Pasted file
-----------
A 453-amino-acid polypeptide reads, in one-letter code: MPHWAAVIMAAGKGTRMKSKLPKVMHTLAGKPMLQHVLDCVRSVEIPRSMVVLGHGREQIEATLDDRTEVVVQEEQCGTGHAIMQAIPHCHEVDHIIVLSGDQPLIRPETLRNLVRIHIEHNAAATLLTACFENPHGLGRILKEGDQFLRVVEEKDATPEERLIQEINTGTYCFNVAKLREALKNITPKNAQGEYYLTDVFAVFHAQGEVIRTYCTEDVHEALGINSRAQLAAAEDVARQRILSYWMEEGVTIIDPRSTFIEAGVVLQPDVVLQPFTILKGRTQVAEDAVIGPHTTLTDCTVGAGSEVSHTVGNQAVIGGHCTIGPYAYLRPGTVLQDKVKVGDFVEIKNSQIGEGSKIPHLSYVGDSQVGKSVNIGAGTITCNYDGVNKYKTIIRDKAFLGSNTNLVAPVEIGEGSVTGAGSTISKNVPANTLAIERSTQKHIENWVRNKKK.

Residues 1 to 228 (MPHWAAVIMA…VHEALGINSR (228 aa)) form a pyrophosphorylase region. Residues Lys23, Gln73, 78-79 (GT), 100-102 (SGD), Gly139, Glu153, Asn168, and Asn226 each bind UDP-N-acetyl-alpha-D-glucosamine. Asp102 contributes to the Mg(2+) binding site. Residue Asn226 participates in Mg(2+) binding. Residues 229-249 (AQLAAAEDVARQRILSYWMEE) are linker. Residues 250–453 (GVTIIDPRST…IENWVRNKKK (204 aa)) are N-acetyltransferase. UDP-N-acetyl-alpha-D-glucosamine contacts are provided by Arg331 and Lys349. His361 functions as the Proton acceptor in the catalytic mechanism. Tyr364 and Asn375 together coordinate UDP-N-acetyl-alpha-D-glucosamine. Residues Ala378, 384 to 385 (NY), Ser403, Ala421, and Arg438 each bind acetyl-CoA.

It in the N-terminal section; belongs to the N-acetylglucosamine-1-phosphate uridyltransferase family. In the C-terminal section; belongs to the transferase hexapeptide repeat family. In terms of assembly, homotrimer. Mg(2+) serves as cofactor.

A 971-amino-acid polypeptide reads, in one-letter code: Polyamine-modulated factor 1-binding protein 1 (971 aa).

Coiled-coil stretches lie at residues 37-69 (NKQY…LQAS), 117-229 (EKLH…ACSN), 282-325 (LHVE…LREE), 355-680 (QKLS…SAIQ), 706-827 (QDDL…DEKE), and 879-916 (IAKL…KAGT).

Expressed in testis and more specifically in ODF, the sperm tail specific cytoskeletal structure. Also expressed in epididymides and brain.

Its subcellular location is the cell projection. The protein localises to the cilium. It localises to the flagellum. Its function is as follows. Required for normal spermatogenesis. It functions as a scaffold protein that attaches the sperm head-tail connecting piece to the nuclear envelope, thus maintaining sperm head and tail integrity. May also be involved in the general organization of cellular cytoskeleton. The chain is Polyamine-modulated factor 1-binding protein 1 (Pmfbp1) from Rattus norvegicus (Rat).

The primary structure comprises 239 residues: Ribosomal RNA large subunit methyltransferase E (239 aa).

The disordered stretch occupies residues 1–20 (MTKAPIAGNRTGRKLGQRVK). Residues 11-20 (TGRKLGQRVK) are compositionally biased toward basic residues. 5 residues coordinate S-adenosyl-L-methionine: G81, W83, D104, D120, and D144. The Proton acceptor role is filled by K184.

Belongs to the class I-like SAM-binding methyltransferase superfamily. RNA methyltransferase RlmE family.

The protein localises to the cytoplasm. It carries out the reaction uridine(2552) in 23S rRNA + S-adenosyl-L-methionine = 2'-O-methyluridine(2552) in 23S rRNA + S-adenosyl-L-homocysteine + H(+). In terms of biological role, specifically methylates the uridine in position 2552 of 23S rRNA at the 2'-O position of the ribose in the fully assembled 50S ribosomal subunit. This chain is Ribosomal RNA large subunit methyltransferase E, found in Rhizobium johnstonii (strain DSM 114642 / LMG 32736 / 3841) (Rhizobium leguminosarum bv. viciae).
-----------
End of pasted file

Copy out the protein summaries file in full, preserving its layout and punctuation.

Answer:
A 453-amino-acid polypeptide reads, in one-letter code: MPHWAAVIMAAGKGTRMKSKLPKVMHTLAGKPMLQHVLDCVRSVEIPRSMVVLGHGREQIEATLDDRTEVVVQEEQCGTGHAIMQAIPHCHEVDHIIVLSGDQPLIRPETLRNLVRIHIEHNAAATLLTACFENPHGLGRILKEGDQFLRVVEEKDATPEERLIQEINTGTYCFNVAKLREALKNITPKNAQGEYYLTDVFAVFHAQGEVIRTYCTEDVHEALGINSRAQLAAAEDVARQRILSYWMEEGVTIIDPRSTFIEAGVVLQPDVVLQPFTILKGRTQVAEDAVIGPHTTLTDCTVGAGSEVSHTVGNQAVIGGHCTIGPYAYLRPGTVLQDKVKVGDFVEIKNSQIGEGSKIPHLSYVGDSQVGKSVNIGAGTITCNYDGVNKYKTIIRDKAFLGSNTNLVAPVEIGEGSVTGAGSTISKNVPANTLAIERSTQKHIENWVRNKKK.

Residues 1 to 228 (MPHWAAVIMA…VHEALGINSR (228 aa)) form a pyrophosphorylase region. Residues Lys23, Gln73, 78-79 (GT), 100-102 (SGD), Gly139, Glu153, Asn168, and Asn226 each bind UDP-N-acetyl-alpha-D-glucosamine. Asp102 contributes to the Mg(2+) binding site. Residue Asn226 participates in Mg(2+) binding. Residues 229-249 (AQLAAAEDVARQRILSYWMEE) are linker. Residues 250–453 (GVTIIDPRST…IENWVRNKKK (204 aa)) are N-acetyltransferase. UDP-N-acetyl-alpha-D-glucosamine contacts are provided by Arg331 and Lys349. His361 functions as the Proton acceptor in the catalytic mechanism. Tyr364 and Asn375 together coordinate UDP-N-acetyl-alpha-D-glucosamine. Residues Ala378, 384 to 385 (NY), Ser403, Ala421, and Arg438 each bind acetyl-CoA.

It in the N-terminal section; belongs to the N-acetylglucosamine-1-phosphate uridyltransferase family. In the C-terminal section; belongs to the transferase hexapeptide repeat family. In terms of assembly, homotrimer. Mg(2+) serves as cofactor.

A 971-amino-acid polypeptide reads, in one-letter code: Polyamine-modulated factor 1-binding protein 1 (971 aa).

Coiled-coil stretches lie at residues 37-69 (NKQY…LQAS), 117-229 (EKLH…ACSN), 282-325 (LHVE…LREE), 355-680 (QKLS…SAIQ), 706-827 (QDDL…DEKE), and 879-916 (IAKL…KAGT).

Expressed in testis and more specifically in ODF, the sperm tail specific cytoskeletal structure. Also expressed in epididymides and brain.

Its subcellular location is the cell projection. The protein localises to the cilium. It localises to the flagellum. Its function is as follows. Required for normal spermatogenesis. It functions as a scaffold protein that attaches the sperm head-tail connecting piece to the nuclear envelope, thus maintaining sperm head and tail integrity. May also be involved in the general organization of cellular cytoskeleton. The chain is Polyamine-modulated factor 1-binding protein 1 (Pmfbp1) from Rattus norvegicus (Rat).

The primary structure comprises 239 residues: Ribosomal RNA large subunit methyltransferase E (239 aa).

The disordered stretch occupies residues 1–20 (MTKAPIAGNRTGRKLGQRVK). Residues 11-20 (TGRKLGQRVK) are compositionally biased toward basic residues. 5 residues coordinate S-adenosyl-L-methionine: G81, W83, D104, D120, and D144. The Proton acceptor role is filled by K184.

Belongs to the class I-like SAM-binding methyltransferase superfamily. RNA methyltransferase RlmE family.

The protein localises to the cytoplasm. It carries out the reaction uridine(2552) in 23S rRNA + S-adenosyl-L-methionine = 2'-O-methyluridine(2552) in 23S rRNA + S-adenosyl-L-homocysteine + H(+). In terms of biological role, specifically methylates the uridine in position 2552 of 23S rRNA at the 2'-O position of the ribose in the fully assembled 50S ribosomal subunit. This chain is Ribosomal RNA large subunit methyltransferase E, found in Rhizobium johnstonii (strain DSM 114642 / LMG 32736 / 3841) (Rhizobium leguminosarum bv. viciae).